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Re: Overheard at Work
« Reply #16135 on: December 16, 2016, 01:43:59 AM »
First, the conversation is about our bigger paycheck, "13th month", that is coming next week. We get roughly a double salary in December.

CW1: When is our paycheck coming? I believe next Wednesday?
CW2: Yes, next Wednesday.
CW1: I'm so looking forward to it. Double salary.
Me: When I had a zero-hour contract here and got paid per hour I worked, I would not get this 13th month, but instead I would get a bit more every hour I worked. I liked that, a bigger paycheck every month, compared to waiting until the end of the year.
CW1: Oh, but I like this more. It really feels like extra money. I always love to think about what I can do with that money!

I see this so often, treating a $100 from a bonus as if it is totally different from $100 from salary, or $100 from a saving account. It is all $100, the money doesn't know or care where it originated.

(Having said that) I like the idea of the 13th month; I think for a lot of people this is the only way they are likely to save. I'd prefer it if work would give you the option of having it paid in December or January. At my old work, we got our bonuses in mid-December, people mostly spoke about spending them. At my current place we get them in February or March and there is a big push to encourage people to put the bonus into our retirement accounts. I don't know how many people do this, but there is less talk of buying gifts and treats.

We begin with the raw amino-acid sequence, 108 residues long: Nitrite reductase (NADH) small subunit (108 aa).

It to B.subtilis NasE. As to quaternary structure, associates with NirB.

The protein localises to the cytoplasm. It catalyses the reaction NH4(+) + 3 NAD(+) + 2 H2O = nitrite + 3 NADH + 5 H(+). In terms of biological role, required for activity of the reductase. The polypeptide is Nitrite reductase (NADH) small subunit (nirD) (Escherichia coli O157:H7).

I agree money is fungible, but I can also see looking at it like "I wouldn't have had this money if I didn't do XYZ above and beyond to earn it, so I should be able to spend it on whatever helps me justify doing that extra work" (assuming most bonuses are for some kind of performance factor that you wouldn't get by coasting)

Now, to a mustachian, just increasing your savings rate could justify that extra work.  To others, they would only work extra hard for some consumer treat, like a new car or whatever.

Playing with Fire UK

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Re: Overheard at Work
« Reply #16136 on: December 16, 2016, 01:58:52 AM »
First, the conversation is about our bigger paycheck, "13th month", that is coming next week. We get roughly a double salary in December.

CW1: When is our paycheck coming? I believe next Wednesday?
CW2: Yes, next Wednesday.
CW1: I'm so looking forward to it. Double salary.
Me: When I had a zero-hour contract here and got paid per hour I worked, I would not get this 13th month, but instead I would get a bit more every hour I worked. I liked that, a bigger paycheck every month, compared to waiting until the end of the year.
CW1: Oh, but I like this more. It really feels like extra money. I always love to think about what I can do with that money!

I see this so often, treating a $100 from a bonus as if it is totally different from $100 from salary, or $100 from a saving account. It is all $100, the money doesn't know or care where it originated.